A young correspondent for the pro-Kurdish newspaper Özgür Gündem in the southeastern city of Urfa, Nazım Babaoğlu disappeared without a trace on 12 March 1994 after volunteering to go to the small town of Siverek in response to a mysterious call to the newspaper. He had been expecting to report on the activities of “village guards,” pro-government militiamen who were notorious for their use of violence. He never came back. No credible investigation has ever been conducted in the 21 years since his disappearance.
Working for Özgür Gündem was extremely dangerous at the height of the fighting between government forces and PKK-led Kurdish rebels in the 1990s. Babaoğlu’s case is typical of the impunity that continues to reign for the mass crimes committed at that time, including the murders of a score of journalists. Although the details of the repressive methods used to combat the Kurdish national movement are now well known, justice has never materialized.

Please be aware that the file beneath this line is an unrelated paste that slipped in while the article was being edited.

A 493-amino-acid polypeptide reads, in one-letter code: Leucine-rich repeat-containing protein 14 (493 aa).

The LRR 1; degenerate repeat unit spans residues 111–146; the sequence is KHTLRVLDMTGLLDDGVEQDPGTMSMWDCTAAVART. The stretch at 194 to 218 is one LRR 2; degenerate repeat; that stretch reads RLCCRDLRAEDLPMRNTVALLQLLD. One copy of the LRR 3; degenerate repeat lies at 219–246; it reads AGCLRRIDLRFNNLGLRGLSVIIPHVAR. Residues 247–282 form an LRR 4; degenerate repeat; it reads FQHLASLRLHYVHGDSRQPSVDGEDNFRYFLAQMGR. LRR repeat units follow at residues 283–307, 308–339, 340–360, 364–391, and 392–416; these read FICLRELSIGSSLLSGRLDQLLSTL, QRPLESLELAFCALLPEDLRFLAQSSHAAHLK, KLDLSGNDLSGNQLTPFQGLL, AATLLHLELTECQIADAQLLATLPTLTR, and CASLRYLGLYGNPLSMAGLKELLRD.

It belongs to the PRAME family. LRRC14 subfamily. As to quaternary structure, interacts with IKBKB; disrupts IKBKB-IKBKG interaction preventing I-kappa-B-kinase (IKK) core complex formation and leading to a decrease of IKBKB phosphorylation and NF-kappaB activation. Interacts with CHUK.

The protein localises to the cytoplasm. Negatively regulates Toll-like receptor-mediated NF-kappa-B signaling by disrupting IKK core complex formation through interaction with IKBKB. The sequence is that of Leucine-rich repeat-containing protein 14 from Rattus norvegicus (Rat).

Impunity is now guaranteed by a 20-year statute of limitations on unsolved murders. But civil society organizations continue to campaign and keep his memory alive. In March 2015, for example, a demonstration was held in Istanbul to mark the 21st anniversary of his disappearance. On 30 August, Reporters Without Borders referred the case to the UN Working Group on Enforced or Involuntary Disappearances.